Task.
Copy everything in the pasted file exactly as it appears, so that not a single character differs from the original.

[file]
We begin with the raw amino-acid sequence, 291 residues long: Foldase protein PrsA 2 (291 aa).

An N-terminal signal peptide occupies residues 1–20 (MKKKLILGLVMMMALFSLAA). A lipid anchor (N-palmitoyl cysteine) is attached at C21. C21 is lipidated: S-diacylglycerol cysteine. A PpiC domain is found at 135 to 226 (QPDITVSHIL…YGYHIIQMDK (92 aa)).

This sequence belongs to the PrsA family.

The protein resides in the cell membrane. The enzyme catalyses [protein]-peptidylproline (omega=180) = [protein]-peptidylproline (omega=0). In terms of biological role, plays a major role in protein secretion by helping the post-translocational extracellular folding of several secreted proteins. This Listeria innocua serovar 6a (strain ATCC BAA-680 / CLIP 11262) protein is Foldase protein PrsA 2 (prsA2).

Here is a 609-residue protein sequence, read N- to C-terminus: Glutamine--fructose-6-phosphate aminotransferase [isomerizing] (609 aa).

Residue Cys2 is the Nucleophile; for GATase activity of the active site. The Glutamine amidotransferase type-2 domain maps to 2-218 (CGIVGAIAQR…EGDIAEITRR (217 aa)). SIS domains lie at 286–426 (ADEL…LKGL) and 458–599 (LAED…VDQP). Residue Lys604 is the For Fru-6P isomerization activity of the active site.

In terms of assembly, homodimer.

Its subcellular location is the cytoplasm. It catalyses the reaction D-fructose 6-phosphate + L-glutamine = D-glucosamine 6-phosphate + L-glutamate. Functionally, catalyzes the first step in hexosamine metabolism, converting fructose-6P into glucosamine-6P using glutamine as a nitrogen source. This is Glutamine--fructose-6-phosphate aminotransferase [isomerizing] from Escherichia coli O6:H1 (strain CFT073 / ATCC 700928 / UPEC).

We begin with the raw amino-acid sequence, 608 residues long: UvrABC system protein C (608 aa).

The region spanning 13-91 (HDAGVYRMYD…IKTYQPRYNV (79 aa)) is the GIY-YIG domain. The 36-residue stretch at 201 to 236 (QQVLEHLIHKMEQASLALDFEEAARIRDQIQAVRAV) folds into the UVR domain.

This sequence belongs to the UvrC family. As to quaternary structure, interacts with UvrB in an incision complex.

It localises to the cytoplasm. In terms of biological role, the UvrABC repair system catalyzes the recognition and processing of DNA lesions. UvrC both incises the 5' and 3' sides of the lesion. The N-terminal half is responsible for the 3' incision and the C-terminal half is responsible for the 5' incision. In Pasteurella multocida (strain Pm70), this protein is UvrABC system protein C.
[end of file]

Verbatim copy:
We begin with the raw amino-acid sequence, 291 residues long: Foldase protein PrsA 2 (291 aa).

An N-terminal signal peptide occupies residues 1–20 (MKKKLILGLVMMMALFSLAA). A lipid anchor (N-palmitoyl cysteine) is attached at C21. C21 is lipidated: S-diacylglycerol cysteine. A PpiC domain is found at 135 to 226 (QPDITVSHIL…YGYHIIQMDK (92 aa)).

This sequence belongs to the PrsA family.

The protein resides in the cell membrane. The enzyme catalyses [protein]-peptidylproline (omega=180) = [protein]-peptidylproline (omega=0). In terms of biological role, plays a major role in protein secretion by helping the post-translocational extracellular folding of several secreted proteins. This Listeria innocua serovar 6a (strain ATCC BAA-680 / CLIP 11262) protein is Foldase protein PrsA 2 (prsA2).

Here is a 609-residue protein sequence, read N- to C-terminus: Glutamine--fructose-6-phosphate aminotransferase [isomerizing] (609 aa).

Residue Cys2 is the Nucleophile; for GATase activity of the active site. The Glutamine amidotransferase type-2 domain maps to 2-218 (CGIVGAIAQR…EGDIAEITRR (217 aa)). SIS domains lie at 286–426 (ADEL…LKGL) and 458–599 (LAED…VDQP). Residue Lys604 is the For Fru-6P isomerization activity of the active site.

In terms of assembly, homodimer.

Its subcellular location is the cytoplasm. It catalyses the reaction D-fructose 6-phosphate + L-glutamine = D-glucosamine 6-phosphate + L-glutamate. Functionally, catalyzes the first step in hexosamine metabolism, converting fructose-6P into glucosamine-6P using glutamine as a nitrogen source. This is Glutamine--fructose-6-phosphate aminotransferase [isomerizing] from Escherichia coli O6:H1 (strain CFT073 / ATCC 700928 / UPEC).

We begin with the raw amino-acid sequence, 608 residues long: UvrABC system protein C (608 aa).

The region spanning 13-91 (HDAGVYRMYD…IKTYQPRYNV (79 aa)) is the GIY-YIG domain. The 36-residue stretch at 201 to 236 (QQVLEHLIHKMEQASLALDFEEAARIRDQIQAVRAV) folds into the UVR domain.

This sequence belongs to the UvrC family. As to quaternary structure, interacts with UvrB in an incision complex.

It localises to the cytoplasm. In terms of biological role, the UvrABC repair system catalyzes the recognition and processing of DNA lesions. UvrC both incises the 5' and 3' sides of the lesion. The N-terminal half is responsible for the 3' incision and the C-terminal half is responsible for the 5' incision. In Pasteurella multocida (strain Pm70), this protein is UvrABC system protein C.